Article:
However, said Johnson, “there is one word that overrides everything and [that’s] security.” He said security is not simply about peace, but “about security of contract, security of rule of law.” These conditions—generally lacking in the Balkans—are essential for investors, said Johnson.

“It is for sure that the economy could have a very significant role for the stabilization of the entire region,” said Dačić, adding: “On the other hand, it is a process.”

There will be “no growth without the stability of the region because nobody will invest,” according to Dačić.

“You need the certainty that when you’re putting at risk your capital—both human and financial—there’s a level of security that you’re going to be able to bear the fruits of those labors,” Johnson insisted. If the Balkans can create the right kind of environment for investors, beginning with a dynamic entrepreneurial economy, according to Johnson the region will begin to see an overall change. However, entrepreneurship must be encouraged and fostered at an institutional level, he said.

“I don’t believe our region—rich in terms of ancient history, in the middle of Europe—will not be able to become a prosperous territory,” said Pacolli. He added: “I don’t believe the European Union and the United States will allow this region to develop into a black hole of trafficking and terrorism.”

The key, according to Pacolli, “is changing the status quo in economic relations between our countries and key players.” He said the region must seek to attract “new people, new offers, new companies,” namely US companies.

However, he cautioned, “there is a precondition” for change, which is “to forget the past and to see the future.”

Part of forgetting the past in the Balkans will involve overcoming an aversion to working together, according to Dačić. He described how this resistance is tied to the region’s history and may be widely seen as a rebranding of the former Yugoslavia. However, Dačić said, “I believe we have taken important steps in reaching mutual agreement… [and] seeing how to remove barriers to economic opportunity together.”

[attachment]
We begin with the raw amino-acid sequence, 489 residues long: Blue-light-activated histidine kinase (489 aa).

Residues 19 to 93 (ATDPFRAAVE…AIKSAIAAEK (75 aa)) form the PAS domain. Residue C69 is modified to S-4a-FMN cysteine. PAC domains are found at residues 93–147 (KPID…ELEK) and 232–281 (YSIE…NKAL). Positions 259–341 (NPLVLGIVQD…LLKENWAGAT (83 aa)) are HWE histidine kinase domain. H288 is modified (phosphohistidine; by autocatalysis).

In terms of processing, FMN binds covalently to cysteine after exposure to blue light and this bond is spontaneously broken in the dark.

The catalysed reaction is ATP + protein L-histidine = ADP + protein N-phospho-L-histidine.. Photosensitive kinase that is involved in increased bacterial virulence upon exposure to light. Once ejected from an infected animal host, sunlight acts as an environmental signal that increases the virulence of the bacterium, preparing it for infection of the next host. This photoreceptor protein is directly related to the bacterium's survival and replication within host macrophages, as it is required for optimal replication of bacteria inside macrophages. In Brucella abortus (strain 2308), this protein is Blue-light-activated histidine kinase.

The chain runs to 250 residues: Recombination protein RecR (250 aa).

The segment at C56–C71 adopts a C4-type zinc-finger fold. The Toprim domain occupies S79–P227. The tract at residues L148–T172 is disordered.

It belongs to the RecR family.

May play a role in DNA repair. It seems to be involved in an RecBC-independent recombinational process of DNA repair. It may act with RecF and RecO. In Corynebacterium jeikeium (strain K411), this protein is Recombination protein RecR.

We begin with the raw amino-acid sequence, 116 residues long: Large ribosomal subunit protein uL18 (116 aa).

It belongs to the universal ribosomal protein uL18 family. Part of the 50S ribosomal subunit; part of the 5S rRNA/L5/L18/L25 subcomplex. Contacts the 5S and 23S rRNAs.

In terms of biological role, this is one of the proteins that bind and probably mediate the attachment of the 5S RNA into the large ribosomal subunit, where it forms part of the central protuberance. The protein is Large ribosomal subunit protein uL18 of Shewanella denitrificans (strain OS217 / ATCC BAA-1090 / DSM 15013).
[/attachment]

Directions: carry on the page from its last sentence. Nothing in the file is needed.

In addition, he said, “we have promoted economic relations with the United States.”

As a result of these efforts, “economic growth is rebounding in the Balkans,” said Muller. However, he said, another legacy of the former Yugoslavia is that “the state typically has an outsized role in the Western Balkans.”

Johnson cautioned against excessive government regulation which he said has turned the US tax system into “a mess.”

“Beware of government overregulation because it stifles economic activity,” said Johnson. “An efficient, simple, flat-as-possible tax system combined with a limited government regulation system,” is all that is needed to revamp the Balkans’ economy, he said.

According to Muller, “the governments in the Western Balkans should be neighbors, not drivers of economic growth,” so as to let entrepreneurs follow their innovative paths. Otherwise, governments impede the process.

“How can we harness the talent and creativity of each and every citizen in order to make our region more prosperous,” asked Andrijanic. “We have the idea,” he said, but “the institutional capacity is, of course, the problem.”

“Let’s get politics out of business and ordinary peoples’ lives and let’s get our region going,” he added.

Rachel Ansley is an editorial assistant at the Atlantic Council.